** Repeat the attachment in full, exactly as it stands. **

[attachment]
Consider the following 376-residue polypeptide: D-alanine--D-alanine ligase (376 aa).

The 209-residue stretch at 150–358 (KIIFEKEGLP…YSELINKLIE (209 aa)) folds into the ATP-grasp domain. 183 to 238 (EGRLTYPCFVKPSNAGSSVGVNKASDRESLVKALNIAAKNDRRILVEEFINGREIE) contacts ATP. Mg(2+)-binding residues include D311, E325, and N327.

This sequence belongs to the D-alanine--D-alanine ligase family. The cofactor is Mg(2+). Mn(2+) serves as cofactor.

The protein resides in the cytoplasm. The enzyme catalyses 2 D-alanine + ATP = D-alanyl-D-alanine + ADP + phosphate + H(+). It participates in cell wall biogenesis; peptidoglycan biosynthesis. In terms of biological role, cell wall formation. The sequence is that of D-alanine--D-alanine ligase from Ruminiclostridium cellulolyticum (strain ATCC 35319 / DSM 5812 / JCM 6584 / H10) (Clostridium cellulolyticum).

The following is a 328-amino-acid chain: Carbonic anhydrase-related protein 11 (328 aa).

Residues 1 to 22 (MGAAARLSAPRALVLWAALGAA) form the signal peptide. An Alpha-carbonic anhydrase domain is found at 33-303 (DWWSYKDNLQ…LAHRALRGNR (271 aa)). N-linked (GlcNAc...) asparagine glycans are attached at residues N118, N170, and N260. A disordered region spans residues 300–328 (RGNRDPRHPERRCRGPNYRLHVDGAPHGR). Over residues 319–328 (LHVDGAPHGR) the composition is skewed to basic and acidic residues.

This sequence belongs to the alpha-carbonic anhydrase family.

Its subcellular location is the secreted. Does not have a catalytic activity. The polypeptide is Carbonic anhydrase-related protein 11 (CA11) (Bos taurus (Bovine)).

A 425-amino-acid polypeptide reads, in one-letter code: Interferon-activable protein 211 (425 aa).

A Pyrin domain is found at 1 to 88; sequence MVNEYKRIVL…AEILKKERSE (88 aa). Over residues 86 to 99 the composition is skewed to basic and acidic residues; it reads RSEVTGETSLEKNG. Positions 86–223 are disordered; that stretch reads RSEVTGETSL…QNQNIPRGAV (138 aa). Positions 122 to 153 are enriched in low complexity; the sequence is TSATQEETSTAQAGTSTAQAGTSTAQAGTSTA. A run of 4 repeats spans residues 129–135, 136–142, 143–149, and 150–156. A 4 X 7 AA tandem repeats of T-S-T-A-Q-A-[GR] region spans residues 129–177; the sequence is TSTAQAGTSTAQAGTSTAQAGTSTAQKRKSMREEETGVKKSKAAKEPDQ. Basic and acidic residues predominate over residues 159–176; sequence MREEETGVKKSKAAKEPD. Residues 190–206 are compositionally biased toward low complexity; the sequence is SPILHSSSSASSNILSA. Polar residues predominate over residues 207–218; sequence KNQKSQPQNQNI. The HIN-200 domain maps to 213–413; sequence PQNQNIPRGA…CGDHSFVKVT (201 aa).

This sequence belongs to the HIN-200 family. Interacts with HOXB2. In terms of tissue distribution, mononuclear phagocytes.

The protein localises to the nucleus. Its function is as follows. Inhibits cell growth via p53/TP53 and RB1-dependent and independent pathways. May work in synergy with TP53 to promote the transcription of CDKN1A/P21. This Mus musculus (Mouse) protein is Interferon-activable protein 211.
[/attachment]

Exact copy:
Consider the following 376-residue polypeptide: D-alanine--D-alanine ligase (376 aa).

The 209-residue stretch at 150–358 (KIIFEKEGLP…YSELINKLIE (209 aa)) folds into the ATP-grasp domain. 183 to 238 (EGRLTYPCFVKPSNAGSSVGVNKASDRESLVKALNIAAKNDRRILVEEFINGREIE) contacts ATP. Mg(2+)-binding residues include D311, E325, and N327.

This sequence belongs to the D-alanine--D-alanine ligase family. The cofactor is Mg(2+). Mn(2+) serves as cofactor.

The protein resides in the cytoplasm. The enzyme catalyses 2 D-alanine + ATP = D-alanyl-D-alanine + ADP + phosphate + H(+). It participates in cell wall biogenesis; peptidoglycan biosynthesis. In terms of biological role, cell wall formation. The sequence is that of D-alanine--D-alanine ligase from Ruminiclostridium cellulolyticum (strain ATCC 35319 / DSM 5812 / JCM 6584 / H10) (Clostridium cellulolyticum).

The following is a 328-amino-acid chain: Carbonic anhydrase-related protein 11 (328 aa).

Residues 1 to 22 (MGAAARLSAPRALVLWAALGAA) form the signal peptide. An Alpha-carbonic anhydrase domain is found at 33-303 (DWWSYKDNLQ…LAHRALRGNR (271 aa)). N-linked (GlcNAc...) asparagine glycans are attached at residues N118, N170, and N260. A disordered region spans residues 300–328 (RGNRDPRHPERRCRGPNYRLHVDGAPHGR). Over residues 319–328 (LHVDGAPHGR) the composition is skewed to basic and acidic residues.

This sequence belongs to the alpha-carbonic anhydrase family.

Its subcellular location is the secreted. Does not have a catalytic activity. The polypeptide is Carbonic anhydrase-related protein 11 (CA11) (Bos taurus (Bovine)).

A 425-amino-acid polypeptide reads, in one-letter code: Interferon-activable protein 211 (425 aa).

A Pyrin domain is found at 1 to 88; sequence MVNEYKRIVL…AEILKKERSE (88 aa). Over residues 86 to 99 the composition is skewed to basic and acidic residues; it reads RSEVTGETSLEKNG. Positions 86–223 are disordered; that stretch reads RSEVTGETSL…QNQNIPRGAV (138 aa). Positions 122 to 153 are enriched in low complexity; the sequence is TSATQEETSTAQAGTSTAQAGTSTAQAGTSTA. A run of 4 repeats spans residues 129–135, 136–142, 143–149, and 150–156. A 4 X 7 AA tandem repeats of T-S-T-A-Q-A-[GR] region spans residues 129–177; the sequence is TSTAQAGTSTAQAGTSTAQAGTSTAQKRKSMREEETGVKKSKAAKEPDQ. Basic and acidic residues predominate over residues 159–176; sequence MREEETGVKKSKAAKEPD. Residues 190–206 are compositionally biased toward low complexity; the sequence is SPILHSSSSASSNILSA. Polar residues predominate over residues 207–218; sequence KNQKSQPQNQNI. The HIN-200 domain maps to 213–413; sequence PQNQNIPRGA…CGDHSFVKVT (201 aa).

This sequence belongs to the HIN-200 family. Interacts with HOXB2. In terms of tissue distribution, mononuclear phagocytes.

The protein localises to the nucleus. Its function is as follows. Inhibits cell growth via p53/TP53 and RB1-dependent and independent pathways. May work in synergy with TP53 to promote the transcription of CDKN1A/P21. This Mus musculus (Mouse) protein is Interferon-activable protein 211.